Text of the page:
About the Project

Focusing on representations of Jamaican organised crime, this project aims to connect arts and humanities approaches with social science and policy-oriented perspectives on transnational criminal organisations. The accelerated flows of capital, goods and people facilitated by globalisation have allowed criminal organisations to expand and develop into transnational networks. A sophisticated and continually evolving phenomenon, transnational organised crime has become ‘a matter of international priority’ (UNODC, 2010). Rooted in political violence and electoral turf wars, Jamaican gangs played a central role in the growth of the international illegal drug trade in the 1980s. Organised crime remains a pressing concern of the Jamaican government.

A deeper understanding of Jamaican organised crime is necessary in order for the problem to be effectively addressed. Existing academic debate in this area has been contained within the social sciences. There has been no sustained focus on the question of representation, despite the fact that Jamaican gangs have since the 1980s acquired global notoriety through the media, film, music and popular fiction, and also increasingly feature in literary fiction and criminal autobiography. There is, therefore, a need for an enquiry into the complex relationship of cultural and media narratives to social science and policy perspectives on Jamaican organised crime in the Caribbean, Europe and North America.

This network will advance research on Jamaican organised crime by exploring the multi-directional relationships between a.) literary, visual, cinematic, popular music and media representations of Jamaican organised crime; b) social science research on Jamaican organised crime; and c.) policies aimed at combating Jamaican organised crime. It will bring together arts, humanities and social science researchers to collaboratively address the following key questions:

  • How do literary and visual texts, films, popular music and media reports frame the causes, consequences and control of Jamaican organised crime?
  • How do cultural and media representations of Jamaican criminal gangs engage with, popularise, contest and complicate social science and policy perspectives?
  • How do social science analyses of Jamaican organised crime and related policies in Jamaica, Europe and North America reflect the influence of these various kinds of representations?

As well as crossing disciplinary boundaries, the network will initiate cross-sector conversations between academics, writers, artists, a filmmaker, creative industry professionals, and public and voluntary sector representatives. In doing so it will generate new perspectives on representations of Jamaican organised crime relevant for academics, policy-makers and practitioners. It will also cross national boundaries through its concern with the global circulation of cultural and media narratives, academic theories and policies, and through its focus on connections between key urban sites in Jamaica, the US and the UK, such as downtown Kingston, Brooklyn, Brixton and Handsworth.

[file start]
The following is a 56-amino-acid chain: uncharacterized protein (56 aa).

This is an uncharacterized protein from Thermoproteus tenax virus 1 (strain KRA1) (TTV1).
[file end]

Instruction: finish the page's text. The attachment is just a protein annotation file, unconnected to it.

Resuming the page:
Networking activities will consist of three two-day workshops in Kingston, Amsterdam and Leicester. Each workshop will incorporate a public-facing event relevant to the workshop theme involving writers, a filmmaker and artists. The network's findings will also be communicated via peer reviewed publications, a project web page hosted by the University of Leicester, an online exhibition, a blog, and social media platforms.

 

Aims and objectives

  • To establish an international network of researchers, creative practitioners and stakeholders through three two-day workshops in the UK, the Netherlands and Jamaica
  • To create opportunities for knowledge exchange by bringing together academics, writers, artists, a filmmaker, creative industry professionals, and public and voluntary sector representatives with a shared interest in the project theme
  • To generate innovative cross-disciplinary and cross-sector approaches to literary, visual, cinematic, popular music and media representations of Jamaican organised crime
  • To critically analyse representations of Jamaican criminal gangs across a range of media and across geographical and institutional contexts, and to understand how these representations frame the causes, consequences and control of organised crime
  • To assess the relationship between representations, social science research and public policies, considering the role of cultural and media discourses in shaping everyday, policy and social science engagements with Jamaican organised crime and, conversely, the ways in which cultural and media representations of Jamaican organised crime engage with social, political and policy contexts
  • To engage non-academic audiences through public-facing events involving creative practitioners which will be built into all three workshops, and through a dedicated project web page, blog and online exhibition
  • To produce a variety of scholarly outputs, including a journal special issue and single and multi-authored articles, in order to communicate research findings to a range of academic beneficiaries
  • To build capacity in the research area by facilitating the involvement of PhD students in the project

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